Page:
Friday, March 16, 2012

Apple TV vs. Reflection

Within the last few weeks, both Apple TV and the Reflection App by AirParrot have gotten considerable attention.  I have had a 2nd gen Apple TV since Fall 2011 (we have an all-Apple household).  But I also have purchased the Reflection App because I can already see applications for both.

Why has the Reflection app developed such a big following so fast?  I think it is for two reasons:
#1 - Most people do not have HDMI inputs on their projectors yet.  Although there was buzz about HDMI to VGA converters a few months ago, it's $40 for the converter on top of a $99 Apple TV box, plus cables, and you are still left with an audio issue.  And HDMI projectors are not cheap yet.
#2 - Cost.  Reflection is only $14.99 for a single installation.

But the single biggest drawback for both of these products for education or business is that neither functions well on secure, enterprise networks without some sort of work-around (at least in my experience so far).  If someone could address this problem, life would be so much easier.  So far, the work-arounds that seem to work best are Mrs. Magiera's for Apple TV (here) and Mr. Eley's for Reflection (via Tony Vincent here).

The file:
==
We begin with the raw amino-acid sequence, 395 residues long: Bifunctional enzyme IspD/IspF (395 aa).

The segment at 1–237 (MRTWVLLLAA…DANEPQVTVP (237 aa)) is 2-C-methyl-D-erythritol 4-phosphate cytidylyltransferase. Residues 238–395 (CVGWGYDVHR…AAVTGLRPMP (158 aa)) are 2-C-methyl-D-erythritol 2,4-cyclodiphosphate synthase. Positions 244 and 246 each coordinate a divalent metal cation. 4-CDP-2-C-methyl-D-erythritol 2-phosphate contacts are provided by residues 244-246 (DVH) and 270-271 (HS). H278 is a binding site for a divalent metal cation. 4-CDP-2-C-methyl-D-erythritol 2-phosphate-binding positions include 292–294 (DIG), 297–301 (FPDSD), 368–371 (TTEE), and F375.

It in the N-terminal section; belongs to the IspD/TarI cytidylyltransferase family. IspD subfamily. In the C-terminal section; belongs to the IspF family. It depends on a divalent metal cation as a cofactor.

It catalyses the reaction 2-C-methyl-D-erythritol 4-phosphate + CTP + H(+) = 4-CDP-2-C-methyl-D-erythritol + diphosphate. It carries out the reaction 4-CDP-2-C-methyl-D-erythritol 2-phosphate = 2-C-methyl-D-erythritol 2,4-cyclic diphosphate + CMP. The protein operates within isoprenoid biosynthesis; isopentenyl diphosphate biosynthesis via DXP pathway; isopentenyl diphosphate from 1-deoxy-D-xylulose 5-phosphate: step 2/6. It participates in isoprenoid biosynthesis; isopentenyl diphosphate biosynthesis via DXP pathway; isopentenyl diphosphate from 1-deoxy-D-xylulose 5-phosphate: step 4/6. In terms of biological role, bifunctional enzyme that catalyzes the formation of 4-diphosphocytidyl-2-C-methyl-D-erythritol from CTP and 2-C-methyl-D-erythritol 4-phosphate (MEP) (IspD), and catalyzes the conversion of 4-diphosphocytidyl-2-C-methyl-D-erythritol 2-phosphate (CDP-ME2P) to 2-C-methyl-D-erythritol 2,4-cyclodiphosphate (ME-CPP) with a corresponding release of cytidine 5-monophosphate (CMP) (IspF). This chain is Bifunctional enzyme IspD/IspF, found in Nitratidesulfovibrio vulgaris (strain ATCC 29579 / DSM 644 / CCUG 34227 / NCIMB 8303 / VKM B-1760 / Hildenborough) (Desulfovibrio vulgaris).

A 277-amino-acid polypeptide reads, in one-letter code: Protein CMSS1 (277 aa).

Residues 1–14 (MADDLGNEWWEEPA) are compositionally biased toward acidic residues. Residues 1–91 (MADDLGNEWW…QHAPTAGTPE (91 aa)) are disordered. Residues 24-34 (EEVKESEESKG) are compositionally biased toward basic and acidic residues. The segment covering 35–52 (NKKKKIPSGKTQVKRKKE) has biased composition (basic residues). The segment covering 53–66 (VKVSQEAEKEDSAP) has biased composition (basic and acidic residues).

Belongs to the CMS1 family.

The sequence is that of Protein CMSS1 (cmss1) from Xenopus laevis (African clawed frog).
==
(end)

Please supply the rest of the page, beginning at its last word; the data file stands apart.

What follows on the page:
Right now, I am using both Apple TV and Reflection.  Here's what I am doing:
• If I am in the computer lab with an HDMI projector, I will hook up my Apple TV.  It is the simplest way to still have internet so I can use Edmodo, Safari, and other internet apps with students.  I find Apple TV to be a little more "seamless" in its operation.